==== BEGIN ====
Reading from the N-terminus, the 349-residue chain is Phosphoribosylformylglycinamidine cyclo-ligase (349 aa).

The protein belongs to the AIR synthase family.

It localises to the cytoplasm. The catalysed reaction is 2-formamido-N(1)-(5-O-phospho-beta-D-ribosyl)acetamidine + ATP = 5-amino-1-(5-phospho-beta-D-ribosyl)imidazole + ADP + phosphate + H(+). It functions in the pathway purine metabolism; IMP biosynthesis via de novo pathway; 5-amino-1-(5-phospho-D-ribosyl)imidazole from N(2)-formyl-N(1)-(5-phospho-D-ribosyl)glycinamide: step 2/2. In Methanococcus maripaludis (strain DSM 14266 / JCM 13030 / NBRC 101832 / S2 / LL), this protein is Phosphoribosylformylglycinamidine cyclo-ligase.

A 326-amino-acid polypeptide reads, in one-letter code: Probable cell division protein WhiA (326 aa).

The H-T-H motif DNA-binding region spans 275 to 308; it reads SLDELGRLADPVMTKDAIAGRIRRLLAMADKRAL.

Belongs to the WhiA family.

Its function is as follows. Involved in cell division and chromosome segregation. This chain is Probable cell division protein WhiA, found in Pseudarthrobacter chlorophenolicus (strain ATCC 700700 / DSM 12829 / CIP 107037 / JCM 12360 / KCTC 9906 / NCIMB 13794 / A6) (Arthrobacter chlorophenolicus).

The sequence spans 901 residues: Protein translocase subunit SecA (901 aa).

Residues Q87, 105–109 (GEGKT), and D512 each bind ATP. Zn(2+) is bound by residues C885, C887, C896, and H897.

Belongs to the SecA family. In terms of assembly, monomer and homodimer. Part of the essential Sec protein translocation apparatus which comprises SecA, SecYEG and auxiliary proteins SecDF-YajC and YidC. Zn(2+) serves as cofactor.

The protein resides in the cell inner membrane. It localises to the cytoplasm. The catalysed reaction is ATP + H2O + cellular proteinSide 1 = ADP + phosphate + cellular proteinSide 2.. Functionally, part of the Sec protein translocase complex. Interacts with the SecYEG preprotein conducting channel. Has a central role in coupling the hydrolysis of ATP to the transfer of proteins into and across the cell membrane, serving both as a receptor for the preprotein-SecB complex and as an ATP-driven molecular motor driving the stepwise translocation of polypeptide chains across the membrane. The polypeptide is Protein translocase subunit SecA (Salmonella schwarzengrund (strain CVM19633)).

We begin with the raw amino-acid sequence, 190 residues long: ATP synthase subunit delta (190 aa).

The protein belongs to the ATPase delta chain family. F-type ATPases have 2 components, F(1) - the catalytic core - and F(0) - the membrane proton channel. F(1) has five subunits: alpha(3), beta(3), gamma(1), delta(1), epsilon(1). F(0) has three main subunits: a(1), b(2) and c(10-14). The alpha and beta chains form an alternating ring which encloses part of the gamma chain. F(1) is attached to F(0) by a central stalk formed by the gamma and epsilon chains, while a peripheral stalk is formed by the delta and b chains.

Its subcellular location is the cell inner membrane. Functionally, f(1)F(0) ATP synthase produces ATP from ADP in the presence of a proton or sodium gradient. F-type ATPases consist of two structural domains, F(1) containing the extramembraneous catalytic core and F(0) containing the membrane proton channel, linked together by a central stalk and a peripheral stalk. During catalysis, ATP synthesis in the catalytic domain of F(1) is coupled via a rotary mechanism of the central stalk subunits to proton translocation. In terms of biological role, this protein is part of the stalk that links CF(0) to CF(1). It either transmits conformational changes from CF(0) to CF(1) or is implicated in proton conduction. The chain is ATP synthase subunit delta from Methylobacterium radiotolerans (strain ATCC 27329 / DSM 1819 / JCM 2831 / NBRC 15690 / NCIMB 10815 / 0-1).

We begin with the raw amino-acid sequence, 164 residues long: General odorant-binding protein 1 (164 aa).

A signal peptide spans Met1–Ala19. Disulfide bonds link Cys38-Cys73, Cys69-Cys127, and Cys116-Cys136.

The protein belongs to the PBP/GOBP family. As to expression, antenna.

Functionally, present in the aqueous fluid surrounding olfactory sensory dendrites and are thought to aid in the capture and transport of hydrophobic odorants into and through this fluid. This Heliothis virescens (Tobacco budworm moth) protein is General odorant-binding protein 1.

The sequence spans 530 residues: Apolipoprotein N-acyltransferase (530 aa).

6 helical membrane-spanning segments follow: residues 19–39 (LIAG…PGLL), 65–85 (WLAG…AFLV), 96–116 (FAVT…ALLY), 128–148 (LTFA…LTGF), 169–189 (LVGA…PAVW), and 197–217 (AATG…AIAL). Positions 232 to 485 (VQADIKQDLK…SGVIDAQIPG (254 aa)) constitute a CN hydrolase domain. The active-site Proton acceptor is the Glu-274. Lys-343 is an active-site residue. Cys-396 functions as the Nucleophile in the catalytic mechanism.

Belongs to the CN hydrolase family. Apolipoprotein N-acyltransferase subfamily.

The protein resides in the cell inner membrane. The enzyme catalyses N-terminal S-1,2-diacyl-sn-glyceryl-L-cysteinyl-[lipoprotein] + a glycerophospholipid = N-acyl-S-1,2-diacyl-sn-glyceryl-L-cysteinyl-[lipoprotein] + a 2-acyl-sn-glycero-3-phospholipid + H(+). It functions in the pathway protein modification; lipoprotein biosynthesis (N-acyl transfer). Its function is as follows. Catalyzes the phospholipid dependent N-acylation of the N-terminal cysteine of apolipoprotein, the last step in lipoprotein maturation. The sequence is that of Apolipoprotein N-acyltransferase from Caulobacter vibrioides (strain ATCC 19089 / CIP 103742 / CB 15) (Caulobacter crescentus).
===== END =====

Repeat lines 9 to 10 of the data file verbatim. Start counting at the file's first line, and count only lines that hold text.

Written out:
Residues Q87, 105–109 (GEGKT), and D512 each bind ATP. Zn(2+) is bound by residues C885, C887, C896, and H897.

Belongs to the SecA family. In terms of assembly, monomer and homodimer. Part of the essential Sec protein translocation apparatus which comprises SecA, SecYEG and auxiliary proteins SecDF-YajC and YidC. Zn(2+) serves as cofactor.